MRS. ELKINS: Hillard, you get up from there.
JOE KENEHAN: You got a list of goods?
GRIGGS: Don’t need one.
JOE KENEHAN: How you gonna know what belongs to the company and what don’t?
GRIGGS: He’s the red, Hickey. He’s the agitator.
JOE KENEHAN: Everybody see I don’t got a gun on me?
HICKEY: What good do you think that’s going to do you, red?
JOE KENEHAN: You shoot me, folks will know it was murder.
HICKEY: Well, that’s some cold comfort. You listen to me, red.
ISAAC: We was hunting. You folks were making an awful lot of commotion.
SHEB: You scairt all the game away.
ISAAC: This your machine? Heard it last night, too. It’s an offense to the ear.
GRIGGS: Hold it, pops. You’re talking to the law here.
SHEB: He ask you anything?
GRIGGS: Where’d you get that thing, pal? Spanish war?
SHEB: No. War between the states.
ISAAC: You all get in this machine and get back into town, where you belong. Ain’t but one law out here, and that’s the law of nature.
HICKEY: Let’s get the hell out of here.
ISAAC: Folks, try and keep the noise down, you’ll do fine. Help yourself to the bird and the rabbit. If you see any hogs, he’s probably ours. We’d appreciate it if you’d leave him be. Good day to you.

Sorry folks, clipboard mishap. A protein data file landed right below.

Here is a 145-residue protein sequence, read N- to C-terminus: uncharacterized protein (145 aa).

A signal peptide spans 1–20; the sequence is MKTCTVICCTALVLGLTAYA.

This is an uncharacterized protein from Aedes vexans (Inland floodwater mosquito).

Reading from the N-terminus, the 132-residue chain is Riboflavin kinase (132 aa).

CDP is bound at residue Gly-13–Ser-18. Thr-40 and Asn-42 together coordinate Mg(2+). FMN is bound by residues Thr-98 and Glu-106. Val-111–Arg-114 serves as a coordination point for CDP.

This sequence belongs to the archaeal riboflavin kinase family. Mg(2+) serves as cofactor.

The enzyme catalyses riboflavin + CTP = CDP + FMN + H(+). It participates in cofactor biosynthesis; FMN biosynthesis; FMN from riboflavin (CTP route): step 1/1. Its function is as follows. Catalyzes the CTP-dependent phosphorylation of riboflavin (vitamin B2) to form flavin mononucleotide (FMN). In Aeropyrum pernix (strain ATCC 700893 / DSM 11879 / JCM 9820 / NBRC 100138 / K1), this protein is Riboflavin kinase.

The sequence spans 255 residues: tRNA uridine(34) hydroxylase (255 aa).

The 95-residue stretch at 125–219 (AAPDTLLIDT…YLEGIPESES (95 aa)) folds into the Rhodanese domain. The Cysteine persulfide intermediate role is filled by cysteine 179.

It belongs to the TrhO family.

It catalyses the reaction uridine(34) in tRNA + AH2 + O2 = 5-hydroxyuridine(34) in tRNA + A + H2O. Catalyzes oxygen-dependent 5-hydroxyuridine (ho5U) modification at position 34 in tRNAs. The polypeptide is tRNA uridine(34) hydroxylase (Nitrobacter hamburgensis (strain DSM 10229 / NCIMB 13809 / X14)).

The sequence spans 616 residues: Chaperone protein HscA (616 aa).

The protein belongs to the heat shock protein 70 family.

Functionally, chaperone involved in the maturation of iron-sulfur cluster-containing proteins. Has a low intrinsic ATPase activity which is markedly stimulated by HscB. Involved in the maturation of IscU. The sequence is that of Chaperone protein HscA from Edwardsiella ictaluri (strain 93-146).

AMY GOODMAN: An excerpt of John Sayles’ Matewan. As you watch, what are you thinking?
JOHN SAYLES: Well, it’s interesting that that story hasn’t quite ended. The Matewan Massacre, which ends my film, was the prelude to an American incident called the Battle of Blair Mountain, which was the first time that bombs were dropped from airplanes. And in fact, they were dropped by American citizens on American citizens. And right now, as we speak, there is a second Battle of Blair Mountain, which is Blair Mountain had been named a historical landmark, then was unnamed because a coal company wanted to take the top of the mountain off. And a kind of coalition of people who think that it’s important history to keep this site the way that it was and environmentalists have joined together to try to fight the mountaintop removal of Blair Mountain. It’s a story that doesn’t end in West Virginia.